‘Accidental style icon’: how Larry David became the older man’s fashion idol | Fashion

When Curb Your Enthusiasm emerged in 2000, the cult sitcom’s irascible star and creator, Larry David, wasn’t exactly a bastion of style. But over the critically acclaimed HBO comedy’s 12-season run, which draws to a close in the coming weeks, David has evolved into an unexpected fashion role model.

“Larry David is one of the bestdressed men on television,” New York magazine declared in 2020. On TikTok, videos from the likes of stylist Allison Bornstein examine the looks of an “accidental style icon”, celebrating the “classic, layered and practical” elements. Fashion publications have implored readers to channel his “laid-back dad style”. He has appeared on the front row at New York fashion week – admittedly with his fingers in his ears due to the loud music – and on the front of T-shirts, with one reading: “You’re allowed to be happy, but not in front of me.”

David has come a long way from The Pants Tent of the first episode, which centred on the awkward way his beige slacks bunched up around the groin when he sat down.

The David look entails plain, high-quality white Cotton Citizen T-shirts, well-fitting blazers, cashmere sweatshirts in muted colours, his favoured Ecco shoes and signature Oliver Peoples round glasses. On the golf course, David adds a windbreaker and a baseball cap bearing the logo of former Vanity Fair editor Graydon Carter’s newsletter, or the word “Menemsha”, the name of a village on Martha’s Vineyard. None of it screams stylishness or a great interest in current trends, more just a man who knows what he likes and is comfortable wearing it.

The author and cultural commentator Jason Diamond calls David’s look “post-normcore”. “It’s normal, but it’s sneaky. He dresses really well, but there’s nothing flashy about it … He’s actually one of the smartest dressers on TV.”

He likens David’s style to the “smart casual” look often found in Nora Ephron or Steve Martin films in the late 1980s and early 90s. “It’s very subtle and so people don’t really pick up on it.” Jerry Seinfeld once described the look as “Upper West Side communist”.

As with everything, David is exacting about clothes. In real life he is the son of a garment-district salesman, and approaches getting dressed with a rulebook. As he told GQ in 2020: “One should wear only one ‘nice’ piece of clothing at a time. Otherwise it’s too much. Too dressed. You have to be half dressed. That’s my fashion theory, since you asked: Half Is More.” This is the kind of pithy rule that translates well on TikTok.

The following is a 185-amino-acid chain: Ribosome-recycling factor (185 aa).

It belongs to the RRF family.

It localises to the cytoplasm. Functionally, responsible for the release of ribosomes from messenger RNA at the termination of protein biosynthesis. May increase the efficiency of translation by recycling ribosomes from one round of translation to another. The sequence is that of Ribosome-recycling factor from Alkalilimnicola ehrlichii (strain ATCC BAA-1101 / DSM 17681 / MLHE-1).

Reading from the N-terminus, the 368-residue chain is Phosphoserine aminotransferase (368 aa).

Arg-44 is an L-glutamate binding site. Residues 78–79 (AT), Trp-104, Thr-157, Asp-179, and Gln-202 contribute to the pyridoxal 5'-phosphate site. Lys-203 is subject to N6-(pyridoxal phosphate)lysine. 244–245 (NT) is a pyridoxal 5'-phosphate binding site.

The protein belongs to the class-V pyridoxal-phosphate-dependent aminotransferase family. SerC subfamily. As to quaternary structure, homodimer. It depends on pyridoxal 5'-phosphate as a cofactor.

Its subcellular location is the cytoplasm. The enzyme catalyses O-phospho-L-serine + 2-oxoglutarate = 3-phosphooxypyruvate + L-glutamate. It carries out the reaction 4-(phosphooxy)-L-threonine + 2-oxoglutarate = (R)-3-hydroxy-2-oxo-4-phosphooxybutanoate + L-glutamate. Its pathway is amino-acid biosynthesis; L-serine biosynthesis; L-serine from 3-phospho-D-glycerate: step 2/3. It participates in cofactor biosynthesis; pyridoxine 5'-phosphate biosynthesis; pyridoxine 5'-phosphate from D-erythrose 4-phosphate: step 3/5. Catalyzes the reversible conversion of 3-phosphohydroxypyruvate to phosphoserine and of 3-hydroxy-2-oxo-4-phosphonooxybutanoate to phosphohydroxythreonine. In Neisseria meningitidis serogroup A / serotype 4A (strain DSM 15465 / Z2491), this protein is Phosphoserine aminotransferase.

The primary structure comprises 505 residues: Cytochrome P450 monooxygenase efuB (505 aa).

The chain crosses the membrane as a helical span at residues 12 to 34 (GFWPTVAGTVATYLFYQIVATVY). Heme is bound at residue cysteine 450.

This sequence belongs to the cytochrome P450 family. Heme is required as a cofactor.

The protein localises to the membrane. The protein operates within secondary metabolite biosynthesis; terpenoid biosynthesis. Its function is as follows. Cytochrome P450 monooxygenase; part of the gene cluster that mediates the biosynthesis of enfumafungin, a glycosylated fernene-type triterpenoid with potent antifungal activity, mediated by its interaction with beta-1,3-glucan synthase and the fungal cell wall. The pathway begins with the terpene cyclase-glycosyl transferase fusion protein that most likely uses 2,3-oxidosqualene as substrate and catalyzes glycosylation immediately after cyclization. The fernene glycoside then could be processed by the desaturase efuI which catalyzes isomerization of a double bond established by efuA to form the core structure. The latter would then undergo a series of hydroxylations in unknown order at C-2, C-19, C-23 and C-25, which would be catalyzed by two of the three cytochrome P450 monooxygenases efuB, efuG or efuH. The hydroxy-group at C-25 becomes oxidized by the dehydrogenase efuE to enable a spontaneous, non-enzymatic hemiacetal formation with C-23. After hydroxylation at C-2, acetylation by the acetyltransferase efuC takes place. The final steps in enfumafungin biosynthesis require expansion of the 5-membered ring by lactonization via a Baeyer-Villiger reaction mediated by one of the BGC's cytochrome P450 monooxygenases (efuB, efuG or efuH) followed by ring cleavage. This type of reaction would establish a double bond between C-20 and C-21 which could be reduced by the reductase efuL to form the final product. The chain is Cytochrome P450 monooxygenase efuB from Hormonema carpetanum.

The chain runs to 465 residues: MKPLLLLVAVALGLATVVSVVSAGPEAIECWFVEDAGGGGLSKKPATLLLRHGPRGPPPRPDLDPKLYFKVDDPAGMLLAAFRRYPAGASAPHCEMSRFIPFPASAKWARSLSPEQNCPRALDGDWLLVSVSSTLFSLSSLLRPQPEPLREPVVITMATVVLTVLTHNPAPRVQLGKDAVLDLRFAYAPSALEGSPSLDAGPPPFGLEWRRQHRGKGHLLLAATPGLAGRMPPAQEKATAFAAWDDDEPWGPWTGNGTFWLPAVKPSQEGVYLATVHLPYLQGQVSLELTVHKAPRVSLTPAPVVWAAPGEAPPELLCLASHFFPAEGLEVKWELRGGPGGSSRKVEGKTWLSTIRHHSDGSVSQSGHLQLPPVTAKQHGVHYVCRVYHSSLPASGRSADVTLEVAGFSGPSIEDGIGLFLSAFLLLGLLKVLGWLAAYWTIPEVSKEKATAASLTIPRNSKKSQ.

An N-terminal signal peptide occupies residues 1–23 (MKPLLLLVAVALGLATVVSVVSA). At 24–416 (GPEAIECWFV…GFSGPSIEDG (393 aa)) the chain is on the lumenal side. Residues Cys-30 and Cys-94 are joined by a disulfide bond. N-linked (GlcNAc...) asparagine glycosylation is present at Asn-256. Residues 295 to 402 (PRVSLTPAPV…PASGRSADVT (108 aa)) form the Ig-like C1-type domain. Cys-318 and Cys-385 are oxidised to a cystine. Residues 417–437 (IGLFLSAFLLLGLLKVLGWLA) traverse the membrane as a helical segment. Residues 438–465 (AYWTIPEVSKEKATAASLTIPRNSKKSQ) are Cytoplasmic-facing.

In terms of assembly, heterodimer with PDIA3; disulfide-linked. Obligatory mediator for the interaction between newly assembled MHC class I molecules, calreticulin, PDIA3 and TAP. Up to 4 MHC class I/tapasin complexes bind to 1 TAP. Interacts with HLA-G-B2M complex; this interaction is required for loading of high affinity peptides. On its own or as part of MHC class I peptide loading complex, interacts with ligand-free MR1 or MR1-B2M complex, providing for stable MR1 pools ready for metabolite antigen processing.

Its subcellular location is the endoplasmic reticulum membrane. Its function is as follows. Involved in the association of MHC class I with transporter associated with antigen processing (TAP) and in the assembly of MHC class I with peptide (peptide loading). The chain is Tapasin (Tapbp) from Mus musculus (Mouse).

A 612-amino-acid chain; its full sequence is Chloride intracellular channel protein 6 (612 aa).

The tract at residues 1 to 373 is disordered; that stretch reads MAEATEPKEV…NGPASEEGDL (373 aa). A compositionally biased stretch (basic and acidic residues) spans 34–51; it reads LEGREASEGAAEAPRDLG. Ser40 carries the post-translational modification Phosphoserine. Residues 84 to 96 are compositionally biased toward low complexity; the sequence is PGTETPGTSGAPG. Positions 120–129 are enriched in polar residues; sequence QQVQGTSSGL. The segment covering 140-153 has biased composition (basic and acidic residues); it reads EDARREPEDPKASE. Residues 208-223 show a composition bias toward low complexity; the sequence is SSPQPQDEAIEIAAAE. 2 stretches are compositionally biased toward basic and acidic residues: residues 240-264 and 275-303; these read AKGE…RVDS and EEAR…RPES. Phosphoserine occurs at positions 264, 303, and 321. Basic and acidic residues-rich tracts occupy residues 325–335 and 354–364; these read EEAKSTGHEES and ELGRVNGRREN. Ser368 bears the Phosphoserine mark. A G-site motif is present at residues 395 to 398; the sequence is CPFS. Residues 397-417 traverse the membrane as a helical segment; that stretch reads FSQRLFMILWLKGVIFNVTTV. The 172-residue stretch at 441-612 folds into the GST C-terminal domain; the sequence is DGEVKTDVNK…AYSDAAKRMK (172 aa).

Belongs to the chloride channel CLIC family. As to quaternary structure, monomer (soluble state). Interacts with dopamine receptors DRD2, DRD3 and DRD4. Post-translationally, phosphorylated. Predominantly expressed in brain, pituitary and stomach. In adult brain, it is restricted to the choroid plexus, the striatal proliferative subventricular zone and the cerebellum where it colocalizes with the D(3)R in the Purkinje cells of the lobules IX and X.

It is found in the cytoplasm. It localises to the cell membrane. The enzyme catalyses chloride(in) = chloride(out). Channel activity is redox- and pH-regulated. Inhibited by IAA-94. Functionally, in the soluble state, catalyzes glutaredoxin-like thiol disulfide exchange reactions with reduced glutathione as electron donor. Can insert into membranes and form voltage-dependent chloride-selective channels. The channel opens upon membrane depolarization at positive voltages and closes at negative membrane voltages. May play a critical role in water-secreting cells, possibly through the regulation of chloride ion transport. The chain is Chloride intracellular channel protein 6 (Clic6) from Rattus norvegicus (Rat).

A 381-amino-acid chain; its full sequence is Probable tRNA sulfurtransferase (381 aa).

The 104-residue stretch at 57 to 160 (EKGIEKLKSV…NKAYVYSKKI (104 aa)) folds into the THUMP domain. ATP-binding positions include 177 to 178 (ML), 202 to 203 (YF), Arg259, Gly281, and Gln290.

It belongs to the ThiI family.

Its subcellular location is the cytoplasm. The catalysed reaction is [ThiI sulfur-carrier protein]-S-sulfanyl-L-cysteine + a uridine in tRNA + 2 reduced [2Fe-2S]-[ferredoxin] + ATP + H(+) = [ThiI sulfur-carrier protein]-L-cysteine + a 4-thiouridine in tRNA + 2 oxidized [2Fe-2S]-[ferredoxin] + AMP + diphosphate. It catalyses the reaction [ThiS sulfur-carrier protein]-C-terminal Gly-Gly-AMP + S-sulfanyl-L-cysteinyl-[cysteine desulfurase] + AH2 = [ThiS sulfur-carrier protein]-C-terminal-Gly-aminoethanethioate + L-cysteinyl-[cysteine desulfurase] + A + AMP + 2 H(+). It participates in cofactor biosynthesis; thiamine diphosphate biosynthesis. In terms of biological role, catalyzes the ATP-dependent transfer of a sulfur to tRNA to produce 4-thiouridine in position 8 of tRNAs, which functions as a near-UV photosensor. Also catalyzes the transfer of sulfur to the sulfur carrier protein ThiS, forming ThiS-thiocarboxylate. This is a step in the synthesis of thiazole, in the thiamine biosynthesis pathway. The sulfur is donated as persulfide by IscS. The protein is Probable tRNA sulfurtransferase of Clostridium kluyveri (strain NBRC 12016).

But clothes to one side, “a big part of it”, Diamond says, “is he’s so confident … those shots of him just sort of gangling, walking down the street”. In our era of quiet luxury, it makes sense that such understated nonchalance would be finding fans.

Leslie Schilling, who came on board as Curb Your Enthusiasm’s costume designer when the show returned from its six-year hiatus in 2017, agrees that people “like the way that he carries himself”. But she still has people asking her: “What are those pants?’ Where do I get those?” David is 77 now, but, she says, he “doesn’t dress like a frumpy older man, he still looks very stylish”. It helps that he is “tall and slender, so fortunately things just kind of hang really nicely on him”.

Throughout Curb Your Enthusiasm, Larry stays essentially the same, undimmed in his belief that he is right about the world – and the world must bend to his whims or happen around him. And this has occurred with fashion, too: the trends have come towards him. “In early seasons, Larry’s style is definitely not as put together,” says Schilling. “It’s just a little baggier, less fitted.” Her work was to gently tweak the look. “The clothes were dated and it wasn’t like he had really gone shopping a lot in that time,” she says of the hiatus years. So she chose things that were a little less baggy but not too straight, getting rid of some V-neck sweaters, adding cashmere, AG’s Tellis trousers, the occasional high-end blazer and a little more colour.

It can be hard to separate aspects of TV Larry from the real one, visually at least. “At the end of each season, he does take the clothes home,” says Schilling. She’ll see David doing an interview on TV and recognise the clothes she brought to set. There are some of David’s own clothes in the mix – especially when it comes to his golf caps – but into this, she adds new elements.

“This season, I mentioned this Paul Smith jacket, a cashmere blazer, unstructured,” she says. “At first he didn’t seem to really like it at all. And then by the end of the season, that’s all he wanted to wear.”

Ultimately, though, it’s not particularly about fashion. “He mostly wants to be comfortable and feel like himself,” says Schilling. “As long as he doesn’t have to think about it or mess with the collar, you know, he’s pretty happy.” Schilling thinks this is part of the appeal of his style: it is “approachable. People can dress like this easily without going high-end.”

This somehow effortless appeal is something Diamond and many others gravitate towards. “Across the world, people really love Larry David,” says Diamond. He predicts that in 20 or so years there will be another wave of Larry-inspired Curb-core. “I think more people should look to him as an inspiration; style and also just sort of how to live, because he’s done a good job of living.”

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